Ctesiphon (Iraq)

Ctesiphon is the name of a very old city at the confluence of the Tigris and Diyala rivers near Baghdad in what is now Iraq. The earliest urban occupations at the site probably represent the Akkadian town of Opis, the capital city of the Babylonia by the 14th century BC. Opis was the site of a battle between the Babylonian King Nabonidus and the Persians (539 BC), and the site of the European revolt against Alexander the Great (324 BC).

Archaeology Achaemenid Dynasty

The Achaemenids were the ruling dynasty of Cyrus the Great and his family over the Persian empire, from 550-330 BC, when it was conquered by Alexander the Great. Cyrus’s empire included Libya, Ethiopia, Thrace, Macedonia, Afghanistan, and the Punjab and everything in between. Continue reading Archaeology Achaemenid Dynasty

Persian Empire: Timeline and Definition Archaeology

Tomb of Cyrus, Pasargadae (Iran)Tomb of Cyrus, Pasargadae (Iran)

Shirley Schermer (c) 2002

Definition:

The Persian Empire included all of what is now Iran, and in fact Persia was the official name of Iran until 1935. At its height about 500 BC, the founding dynasty of the empire, the Achaemenids, had conquered Asia as far as the Indus River, Greece, and North Africa including what is now Egypt and Libya. Continue reading Persian Empire: Timeline and Definition Archaeology

ACHAEMENID DASCYLIUM

ACHAEMENID DASCYLIUM


By: Michael Weiskopf

Dascylium Metropolis

Picture courtesy of Marco Prins & Jona Lendering (Livius)

Dascylium, Achaemenid satrapy in northwestern Anatolia (Herodotus, 3.120.2; cf. Thucydides 1.129.1: tê`n Daskulitìn satrapeían; OPers. tayaiy drayahyâ; DB 1.15; Kent, Old Persian, p. 117), part of the Persian empire until the 330s B.C.E. The borders varied, extending as far south as the Mysian plain and the southern Troad and east into the land of the Bithynian peoples; some satraps controlled both sides of the Hellespont. The territory of Dascylium encompassed estates, garrisoned fortresses, and cities and villages in which Persians and other groups were mingled. The name Dascylium was also applied to a number of sites within the satrapy, the most important being the satrapal estate located at modern Hisartepe on the southwestern shore of Lake Manyas, near the village of Ergili. Continue reading ACHAEMENID DASCYLIUM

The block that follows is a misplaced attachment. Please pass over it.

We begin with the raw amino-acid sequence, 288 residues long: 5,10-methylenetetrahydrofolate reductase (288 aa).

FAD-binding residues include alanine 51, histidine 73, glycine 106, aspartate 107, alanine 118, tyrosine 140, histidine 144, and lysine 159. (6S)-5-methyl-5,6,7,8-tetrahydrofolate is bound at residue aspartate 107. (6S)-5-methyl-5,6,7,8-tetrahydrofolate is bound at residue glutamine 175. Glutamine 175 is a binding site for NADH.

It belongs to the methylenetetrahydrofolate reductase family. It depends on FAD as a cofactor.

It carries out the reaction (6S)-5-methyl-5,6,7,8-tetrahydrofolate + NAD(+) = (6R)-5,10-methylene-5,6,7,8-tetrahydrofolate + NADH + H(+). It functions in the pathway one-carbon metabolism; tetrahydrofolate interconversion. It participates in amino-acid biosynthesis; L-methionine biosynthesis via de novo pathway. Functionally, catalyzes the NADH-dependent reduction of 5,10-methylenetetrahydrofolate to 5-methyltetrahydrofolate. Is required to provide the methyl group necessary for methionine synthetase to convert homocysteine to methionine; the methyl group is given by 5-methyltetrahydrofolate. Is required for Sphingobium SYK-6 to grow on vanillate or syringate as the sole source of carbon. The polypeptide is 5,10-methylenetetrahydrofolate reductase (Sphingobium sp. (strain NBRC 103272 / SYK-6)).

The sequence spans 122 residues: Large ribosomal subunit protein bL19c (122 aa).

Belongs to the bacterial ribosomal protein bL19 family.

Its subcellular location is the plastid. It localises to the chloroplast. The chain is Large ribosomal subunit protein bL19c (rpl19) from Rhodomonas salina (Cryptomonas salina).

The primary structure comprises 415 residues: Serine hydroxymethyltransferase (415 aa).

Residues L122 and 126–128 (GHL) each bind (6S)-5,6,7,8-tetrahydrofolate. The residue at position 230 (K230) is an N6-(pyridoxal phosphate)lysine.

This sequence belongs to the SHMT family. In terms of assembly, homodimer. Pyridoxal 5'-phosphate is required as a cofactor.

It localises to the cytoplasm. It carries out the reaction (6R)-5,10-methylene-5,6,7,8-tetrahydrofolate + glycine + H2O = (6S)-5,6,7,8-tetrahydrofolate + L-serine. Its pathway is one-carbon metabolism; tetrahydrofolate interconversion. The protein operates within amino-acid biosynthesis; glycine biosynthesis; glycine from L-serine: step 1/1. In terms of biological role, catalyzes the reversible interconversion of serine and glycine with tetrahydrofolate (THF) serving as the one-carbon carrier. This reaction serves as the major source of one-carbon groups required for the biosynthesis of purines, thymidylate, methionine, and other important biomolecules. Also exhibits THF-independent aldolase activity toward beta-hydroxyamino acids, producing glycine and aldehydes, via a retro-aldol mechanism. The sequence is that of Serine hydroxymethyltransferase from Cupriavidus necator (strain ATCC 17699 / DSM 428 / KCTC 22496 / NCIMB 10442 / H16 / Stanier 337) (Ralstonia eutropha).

Achaemenid Army

By: Professor A. Sh. Shahbazi

These life sized “Immortal Guard” in richly ornamental robes wear the twisted headband typical of native Iranians from Susa.

The Achaemenian/Achaemenid Army is well known through descriptions by Herodotus, Xenophon, and Arrian as well as by illustrations on Persepolitan and Greco-Persian monuments. Of particular importance for the topic are the Greek representations of Persian warriors and the evidence of the so-called Alexander Sarcophagus from Sidon. The Persians whom Cyrus the Great united did not possess a professional army: as in days of old, the “people” of a region was represented by its backbone, the “military force,” so the two words were used synonymously in one Old Persian term, kara (cognate with Lithuanian karias/karis “war, army,” Gothic harjis “army,” and German Heer “army,”), a sense still retained in the New Persian term kas-o kar “relatives and supporters.” Continue reading Achaemenid Army

Ardashir Conquers and the Persians, to CE 241

Ardashir Conquers

Ruins of the mansion of Ardashir I

During the war between Marcus Aurelius and the Parthians (the years 162-66) the Great Pestilence not only devastated the Romans, it threw the economy of the Parthian Empire into decline. While the Roman Empire was busy with German intrusions, plague and a rapid turnover in emperors, the Parthian Empire disintegrated. The Parthians no longer ruled in Persia. They now ruled only in Mesopotamia. And, in Persia, nobles and villagers sought protection from roaming bands of brigands and the small armies of local despots. Continue reading Ardashir Conquers and the Persians, to CE 241